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University of Saskatchewan Geography 827

OF HYDROLOGY University of Saskatchewan Geography 827 Course Objectives This course aims to: • Describe and
OF HYDROLOGY University of Saskatchewan Geography 827 Course Objectives This course aims to: • Describe and

Course Objectives This course aims to:

• Describe and explain the physical principles and processes that govern hydrology with special

reference to Canadian conditions.

• Describe and explain mass and energy balance calculations and their application in hydrology.

On completion of this course, students should be able to:

a) describe the features of the primary Canadian hydrological processes

b) assess the effects of variable boundary conditions on hydrology

c) apply coupled energy and mass balance equations to calculate hydrological fluxes including runoff

and streamflow.

Contact Hours and Schedule Lectures will be held in an intensive 10 day period at the Biogeoscience Institute, Barrier Lake Field Station, Kananaskis Valley, Alberta starting 28 th February 2011. Dr. Pomeroy will be available on site

during the whole 10 days and by email afterwards, individual instructors will be available for portions of

the course corresponding to their lecture day and the next day.

given on the last day of the course. Exercises and literature review are due 4 weeks after completion of the course.

The final examination (2 hour) will be

Marking and Evaluation Marks will be

• 20% final exam,

• 30% literature review on a hydrological process selected in consultation with Dr. Pomeroy

• 50% quantitative exercises

i) snow and glacier accumulation and melt (10%) – assigned Day 3

ii) interception, evapotranspiration and infiltration (10%) – assigned Day 5

iii) hillslope and groundwater flow and storage (10%) – assigned Day 7

iv) river networks, hydraulics and hydrographs (10%) – assigned Day 9

v) hydrological statistics (10%) - assigned Day 10

Course synopsis The University of Saskatchewan with the assistance of the Canadian Society for Hydrological Sciences is offering an intensive course on the physical principles of hydrology with particular relevance to Canadian conditions. Factors governing hydrological processes in Canadian landscapes will be discussed including precipitation, interception, snow accumulation, snowmelt, evaporation, infiltration, groundwater movement and streamflow. These processes will be framed within the context of distinctly Canadian landscape features such as glaciers, peatlands and seasonally frozen ground. State of the art statistical analyses will be presented. Students will be exposed to an overview of each subject, with recent scientific findings and new cutting edge theories, tools and techniques. They will complete numerical and essay assignments to develop skills in problem solving and in synthesizing complex hydrological concepts. Field examinations in nearby environments and research basins will

enhance the learning experience. Students will emerge from the course with a deeper understanding of physical hydrological processes and how they interact to produce catchment water budgets and streamflow response.

The course will take place at the University of Calgary’s Biogeoscience Institute’s Barrier Lake Station in the Kananaskis Valley from February 28 th to March 11 th , 2011. The course will focus on classroom instruction, but will take advantage of the proximity to the Marmot Creek Research Basin to expose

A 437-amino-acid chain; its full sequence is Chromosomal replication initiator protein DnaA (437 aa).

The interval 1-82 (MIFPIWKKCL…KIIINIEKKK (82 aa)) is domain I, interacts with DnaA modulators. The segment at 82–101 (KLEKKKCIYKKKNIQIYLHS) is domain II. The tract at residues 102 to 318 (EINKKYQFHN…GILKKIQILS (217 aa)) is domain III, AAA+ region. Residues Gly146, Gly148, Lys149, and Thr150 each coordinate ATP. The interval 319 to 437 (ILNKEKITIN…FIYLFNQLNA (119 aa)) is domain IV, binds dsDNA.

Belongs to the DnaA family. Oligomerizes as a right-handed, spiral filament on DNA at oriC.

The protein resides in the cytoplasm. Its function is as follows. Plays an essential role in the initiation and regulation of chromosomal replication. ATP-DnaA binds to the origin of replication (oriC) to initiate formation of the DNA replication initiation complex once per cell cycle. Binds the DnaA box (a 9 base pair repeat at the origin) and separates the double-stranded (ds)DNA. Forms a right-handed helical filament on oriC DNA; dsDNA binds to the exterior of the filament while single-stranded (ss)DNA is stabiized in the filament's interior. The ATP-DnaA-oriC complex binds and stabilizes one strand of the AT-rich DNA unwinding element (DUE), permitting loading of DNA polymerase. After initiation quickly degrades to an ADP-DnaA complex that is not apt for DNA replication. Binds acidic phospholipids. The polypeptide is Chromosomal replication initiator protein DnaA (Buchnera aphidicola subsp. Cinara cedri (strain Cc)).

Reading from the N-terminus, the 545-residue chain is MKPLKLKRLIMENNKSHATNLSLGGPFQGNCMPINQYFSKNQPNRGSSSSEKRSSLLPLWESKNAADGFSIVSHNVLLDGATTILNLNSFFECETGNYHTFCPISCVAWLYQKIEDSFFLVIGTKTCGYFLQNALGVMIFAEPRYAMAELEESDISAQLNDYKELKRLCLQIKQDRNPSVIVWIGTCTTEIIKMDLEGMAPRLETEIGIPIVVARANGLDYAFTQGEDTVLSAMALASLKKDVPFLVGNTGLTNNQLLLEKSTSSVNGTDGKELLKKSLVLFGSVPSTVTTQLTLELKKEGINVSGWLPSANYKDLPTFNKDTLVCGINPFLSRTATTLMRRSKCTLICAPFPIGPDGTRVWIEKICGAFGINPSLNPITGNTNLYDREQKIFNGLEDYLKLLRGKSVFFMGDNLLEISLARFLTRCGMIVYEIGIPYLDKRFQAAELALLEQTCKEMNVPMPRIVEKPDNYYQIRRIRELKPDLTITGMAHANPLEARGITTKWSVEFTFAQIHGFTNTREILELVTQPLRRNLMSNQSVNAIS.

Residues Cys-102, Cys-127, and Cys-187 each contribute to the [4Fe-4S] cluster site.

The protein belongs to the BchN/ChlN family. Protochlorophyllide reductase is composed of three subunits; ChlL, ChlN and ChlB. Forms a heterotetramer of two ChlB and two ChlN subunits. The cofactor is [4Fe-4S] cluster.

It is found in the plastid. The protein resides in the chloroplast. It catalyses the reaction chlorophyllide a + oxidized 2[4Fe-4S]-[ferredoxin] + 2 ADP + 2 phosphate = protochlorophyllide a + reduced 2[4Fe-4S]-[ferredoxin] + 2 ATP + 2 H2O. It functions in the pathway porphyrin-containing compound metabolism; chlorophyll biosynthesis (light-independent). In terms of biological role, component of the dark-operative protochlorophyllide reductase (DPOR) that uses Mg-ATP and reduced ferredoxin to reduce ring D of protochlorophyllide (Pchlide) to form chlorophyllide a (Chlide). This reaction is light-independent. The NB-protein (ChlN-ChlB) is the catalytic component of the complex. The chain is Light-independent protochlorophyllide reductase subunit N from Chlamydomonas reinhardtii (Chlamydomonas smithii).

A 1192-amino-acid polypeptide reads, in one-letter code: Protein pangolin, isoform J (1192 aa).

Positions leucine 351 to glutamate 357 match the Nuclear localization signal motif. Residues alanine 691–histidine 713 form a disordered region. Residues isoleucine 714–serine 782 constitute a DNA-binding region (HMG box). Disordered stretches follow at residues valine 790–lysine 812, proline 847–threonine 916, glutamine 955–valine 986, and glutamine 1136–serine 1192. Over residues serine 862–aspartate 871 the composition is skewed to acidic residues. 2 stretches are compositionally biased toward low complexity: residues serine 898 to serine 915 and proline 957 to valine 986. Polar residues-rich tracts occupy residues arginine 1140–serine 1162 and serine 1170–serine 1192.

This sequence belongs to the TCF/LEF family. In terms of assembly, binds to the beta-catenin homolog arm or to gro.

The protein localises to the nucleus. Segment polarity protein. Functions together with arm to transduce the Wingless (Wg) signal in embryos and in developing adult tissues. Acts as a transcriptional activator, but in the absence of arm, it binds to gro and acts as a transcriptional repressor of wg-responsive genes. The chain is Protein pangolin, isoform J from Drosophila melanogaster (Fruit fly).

students to state of the art field instrumentation and measurement techniques.

with lectures on the primary subject, and include time to work on assigned exercises. Certain days will include a field work component to examine the processes and measurement techniques relevant to

the lectures.

Each day will start

The course is intended for hydrology and water resources graduate students and early to mid- level career water resource engineers, hydrologists, aquatic ecologists and technologists from Canada who are either working directly in hydrology and water resources or are looking to broaden their understanding of hydrological systems and processes. This physical science course is quantitative in nature and so a firm foundation in calculus and physics at the first year university level and some undergraduate hydrology or hydraulics training is required

Instructors and Lecture Schedule





Fundamentals and physical principles

Dr John Pomeroy, University of Saskatchewan


Precipitation & Snow Hydrology

Dr John Pomeroy, University of Saskatchewan


Glacier Hydrology

Dr Gwenn Flowers, Simon Fraser University


Interception & Evapotranspiration

Dr Richard Petrone, Wilfred Laurier University


Infiltration & Soil Water

Dr Charles Maulé, University of Saskatchewan


Groundwater Hydrology

Dr Masaki Hayashi, University of Calgary


Hillslope, Lake & Wetland Hydrology

Dr Sean Carey, Carleton University


River Networks & Hydrographs

Dr Kevin Shook, University of Saskatchewan


River Hydraulics and Ice

Dr Peter Steffler, University of Alberta


Statistical Hydrology

Dr Don Burn, University of Waterloo

Course Texts

• Physical Hydrology, 2nd Edition, S.L. Dingman, Waveland Press, Long Grove, IL, 2008 (including

CD) ISBN 978-1-57766-561-8

• The Surface Climates of Canada, W.G. Bailey, T.R. Oke and W.R. Rouse, 1997, Montreal: McGill- Queen's Univ

• Handout of notes for a revised Handbook on the Principles of Hydrology (DM Gray & JW Pomeroy)

Readings Readings will be assigned for each topic and distributed in advance electronically.